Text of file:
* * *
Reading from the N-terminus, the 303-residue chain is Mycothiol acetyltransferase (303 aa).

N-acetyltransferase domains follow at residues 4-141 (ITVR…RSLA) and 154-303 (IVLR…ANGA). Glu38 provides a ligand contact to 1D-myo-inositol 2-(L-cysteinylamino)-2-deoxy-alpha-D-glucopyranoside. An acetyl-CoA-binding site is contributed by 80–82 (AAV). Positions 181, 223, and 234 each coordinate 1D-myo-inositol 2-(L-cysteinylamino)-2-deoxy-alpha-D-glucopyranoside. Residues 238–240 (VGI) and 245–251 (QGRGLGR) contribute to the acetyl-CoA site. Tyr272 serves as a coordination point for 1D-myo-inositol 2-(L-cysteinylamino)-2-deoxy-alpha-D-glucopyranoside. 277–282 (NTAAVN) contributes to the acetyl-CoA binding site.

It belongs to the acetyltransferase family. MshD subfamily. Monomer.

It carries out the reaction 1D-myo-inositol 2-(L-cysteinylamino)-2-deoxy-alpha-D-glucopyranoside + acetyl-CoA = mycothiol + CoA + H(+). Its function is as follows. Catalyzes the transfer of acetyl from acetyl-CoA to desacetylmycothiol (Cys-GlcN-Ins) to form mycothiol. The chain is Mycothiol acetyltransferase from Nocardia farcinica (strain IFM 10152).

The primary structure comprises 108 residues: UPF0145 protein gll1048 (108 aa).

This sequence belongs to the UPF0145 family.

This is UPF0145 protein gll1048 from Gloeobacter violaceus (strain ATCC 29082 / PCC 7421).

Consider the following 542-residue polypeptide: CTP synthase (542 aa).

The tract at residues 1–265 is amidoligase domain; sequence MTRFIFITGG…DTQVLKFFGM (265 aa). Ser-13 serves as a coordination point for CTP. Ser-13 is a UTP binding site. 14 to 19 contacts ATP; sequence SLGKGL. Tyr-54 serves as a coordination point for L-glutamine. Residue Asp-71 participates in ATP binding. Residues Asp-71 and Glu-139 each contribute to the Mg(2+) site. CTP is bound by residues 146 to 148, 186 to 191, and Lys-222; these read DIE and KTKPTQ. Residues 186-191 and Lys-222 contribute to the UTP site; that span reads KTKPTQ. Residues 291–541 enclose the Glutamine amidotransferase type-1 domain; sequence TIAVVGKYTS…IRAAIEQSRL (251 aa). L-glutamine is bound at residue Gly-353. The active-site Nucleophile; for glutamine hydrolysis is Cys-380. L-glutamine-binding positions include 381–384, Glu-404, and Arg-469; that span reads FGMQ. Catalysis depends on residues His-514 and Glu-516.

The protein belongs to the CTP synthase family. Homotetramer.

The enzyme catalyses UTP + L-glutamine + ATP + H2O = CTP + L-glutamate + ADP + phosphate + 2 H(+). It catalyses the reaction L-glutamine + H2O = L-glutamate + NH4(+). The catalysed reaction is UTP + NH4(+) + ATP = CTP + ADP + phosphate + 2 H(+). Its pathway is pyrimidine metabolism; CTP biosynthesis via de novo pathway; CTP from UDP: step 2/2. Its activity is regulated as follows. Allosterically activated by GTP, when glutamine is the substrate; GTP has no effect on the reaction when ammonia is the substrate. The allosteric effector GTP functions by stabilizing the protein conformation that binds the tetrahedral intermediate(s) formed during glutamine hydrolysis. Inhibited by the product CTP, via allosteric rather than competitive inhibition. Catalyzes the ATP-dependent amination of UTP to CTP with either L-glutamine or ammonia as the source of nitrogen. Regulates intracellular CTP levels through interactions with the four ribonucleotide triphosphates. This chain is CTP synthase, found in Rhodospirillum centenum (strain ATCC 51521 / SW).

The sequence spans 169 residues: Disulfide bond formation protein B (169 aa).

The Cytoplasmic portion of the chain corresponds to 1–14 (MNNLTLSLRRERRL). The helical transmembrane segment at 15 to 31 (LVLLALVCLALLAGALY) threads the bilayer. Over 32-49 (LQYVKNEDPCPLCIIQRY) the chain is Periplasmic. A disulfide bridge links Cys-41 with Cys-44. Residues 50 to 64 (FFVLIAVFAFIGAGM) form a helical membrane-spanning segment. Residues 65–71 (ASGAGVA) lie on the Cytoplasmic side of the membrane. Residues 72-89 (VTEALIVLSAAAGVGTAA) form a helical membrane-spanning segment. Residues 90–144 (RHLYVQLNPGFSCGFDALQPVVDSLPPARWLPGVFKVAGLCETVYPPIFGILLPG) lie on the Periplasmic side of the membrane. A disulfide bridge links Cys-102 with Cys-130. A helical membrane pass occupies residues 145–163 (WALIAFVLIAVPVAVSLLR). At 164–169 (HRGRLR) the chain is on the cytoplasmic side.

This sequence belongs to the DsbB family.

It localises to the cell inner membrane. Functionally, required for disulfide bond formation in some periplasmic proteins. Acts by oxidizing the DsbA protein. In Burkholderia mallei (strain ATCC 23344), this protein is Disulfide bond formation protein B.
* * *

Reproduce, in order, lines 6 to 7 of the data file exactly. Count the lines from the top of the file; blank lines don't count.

This sequence belongs to the UPF0145 family.

This is UPF0145 protein gll1048 from Gloeobacter violaceus (strain ATCC 29082 / PCC 7421).